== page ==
Athol Kay writes:
Most interpersonal conflict arises from attempts to maintain threatened dominance and/or evade being in a submissive position. When I started “breaking free” at work, I got into “trouble” several times with my superiors. Once it became apparent I wasn’t going to be contained, and in fact was becoming someone that could bump back on them rather firmly, they backed off and were much nicer.
I was thinking about that while watching this scene from Margin Call, a movie with a fair number of high-dominance males. For those of you who haven’t seen it (and it’s a great movie, btw), it concerns the 2008 decision by “the firm” (i.e., Goldman Sachs) to dump it’s worthless MBS portfolio on unsuspecting investors. The head of trading Sam Rogers (Kevin Spacey) has objected to this, and Sam’s boss Jared Cohen (Simon Baker) is shown here telling Sam’s subordinate Will Emerson (Paul Bettany) that he may have to take over if Sam doesn’t “step up”. Watch as Will pushes back:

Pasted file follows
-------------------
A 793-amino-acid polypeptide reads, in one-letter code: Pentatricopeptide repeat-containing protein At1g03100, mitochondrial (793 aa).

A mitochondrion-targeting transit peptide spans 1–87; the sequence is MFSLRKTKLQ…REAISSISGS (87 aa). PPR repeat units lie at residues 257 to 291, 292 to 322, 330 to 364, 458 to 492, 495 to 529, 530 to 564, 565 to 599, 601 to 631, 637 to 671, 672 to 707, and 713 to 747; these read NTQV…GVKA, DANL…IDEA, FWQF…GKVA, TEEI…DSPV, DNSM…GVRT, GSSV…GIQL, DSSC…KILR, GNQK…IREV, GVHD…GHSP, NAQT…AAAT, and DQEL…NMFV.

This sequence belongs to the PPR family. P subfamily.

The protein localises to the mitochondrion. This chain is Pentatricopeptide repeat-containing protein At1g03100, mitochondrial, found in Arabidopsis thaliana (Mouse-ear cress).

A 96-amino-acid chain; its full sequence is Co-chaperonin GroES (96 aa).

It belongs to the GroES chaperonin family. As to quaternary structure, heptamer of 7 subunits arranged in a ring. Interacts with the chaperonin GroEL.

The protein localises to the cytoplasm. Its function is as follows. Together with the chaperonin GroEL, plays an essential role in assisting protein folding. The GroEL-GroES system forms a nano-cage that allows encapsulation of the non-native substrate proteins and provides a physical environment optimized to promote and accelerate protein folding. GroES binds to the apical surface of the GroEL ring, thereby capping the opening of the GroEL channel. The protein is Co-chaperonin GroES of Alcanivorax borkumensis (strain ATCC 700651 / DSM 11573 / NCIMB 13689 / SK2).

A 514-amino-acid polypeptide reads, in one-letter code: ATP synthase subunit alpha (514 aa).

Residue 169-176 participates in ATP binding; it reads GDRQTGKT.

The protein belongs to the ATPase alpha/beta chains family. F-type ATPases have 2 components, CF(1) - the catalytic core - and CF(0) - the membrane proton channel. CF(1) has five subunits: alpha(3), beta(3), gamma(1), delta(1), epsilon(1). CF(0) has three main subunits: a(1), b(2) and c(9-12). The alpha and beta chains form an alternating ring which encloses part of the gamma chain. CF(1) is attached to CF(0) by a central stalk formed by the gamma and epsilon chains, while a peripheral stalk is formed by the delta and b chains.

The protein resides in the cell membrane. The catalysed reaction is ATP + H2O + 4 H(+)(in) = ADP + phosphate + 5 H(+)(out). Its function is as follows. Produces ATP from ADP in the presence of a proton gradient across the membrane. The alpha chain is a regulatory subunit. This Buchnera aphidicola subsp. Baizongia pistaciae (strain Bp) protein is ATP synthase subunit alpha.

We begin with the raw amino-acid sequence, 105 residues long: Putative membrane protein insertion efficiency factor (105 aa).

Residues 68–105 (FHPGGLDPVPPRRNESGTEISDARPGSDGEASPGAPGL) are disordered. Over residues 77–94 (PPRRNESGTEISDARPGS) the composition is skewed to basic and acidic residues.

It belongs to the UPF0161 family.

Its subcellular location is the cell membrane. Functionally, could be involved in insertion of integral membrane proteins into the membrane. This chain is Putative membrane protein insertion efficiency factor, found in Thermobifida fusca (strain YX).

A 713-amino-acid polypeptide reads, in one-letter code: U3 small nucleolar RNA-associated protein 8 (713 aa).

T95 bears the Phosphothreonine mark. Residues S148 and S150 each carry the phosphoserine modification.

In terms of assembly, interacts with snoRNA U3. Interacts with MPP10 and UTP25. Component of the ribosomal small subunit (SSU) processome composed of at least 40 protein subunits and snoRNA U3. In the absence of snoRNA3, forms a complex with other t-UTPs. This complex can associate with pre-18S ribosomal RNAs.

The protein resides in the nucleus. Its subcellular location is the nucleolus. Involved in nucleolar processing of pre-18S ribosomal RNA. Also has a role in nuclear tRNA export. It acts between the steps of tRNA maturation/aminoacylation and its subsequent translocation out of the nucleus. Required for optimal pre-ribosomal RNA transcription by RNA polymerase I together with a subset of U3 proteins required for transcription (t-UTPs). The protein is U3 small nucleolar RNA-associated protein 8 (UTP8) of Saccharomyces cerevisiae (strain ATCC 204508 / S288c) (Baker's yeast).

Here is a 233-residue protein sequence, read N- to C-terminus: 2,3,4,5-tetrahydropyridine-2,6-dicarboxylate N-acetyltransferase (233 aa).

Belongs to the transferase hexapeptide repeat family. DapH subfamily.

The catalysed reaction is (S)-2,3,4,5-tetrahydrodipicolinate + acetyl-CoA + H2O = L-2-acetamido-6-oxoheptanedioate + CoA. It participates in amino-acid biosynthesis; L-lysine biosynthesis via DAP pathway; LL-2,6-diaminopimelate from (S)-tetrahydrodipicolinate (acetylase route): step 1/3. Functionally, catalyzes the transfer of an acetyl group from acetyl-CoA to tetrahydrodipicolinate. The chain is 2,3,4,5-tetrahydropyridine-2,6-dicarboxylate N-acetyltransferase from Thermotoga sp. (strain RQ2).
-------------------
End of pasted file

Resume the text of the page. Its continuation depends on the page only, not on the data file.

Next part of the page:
Basically, Will is two levels down from Jared in the firm’s hierarchy, yet he effectively resists Jared’s dominance.
Personally, I don’t really have a problem taking the submissive role with duly-constituted, formal authority. I do, however, resist dominance by titular peers.
The problem is . . . I never manage that resistance in socially constructive (for me) ways. I never arrive at the place where my unwillingness to be dominated gets me better treatment. What usually happens is that I wind up being a social pariah.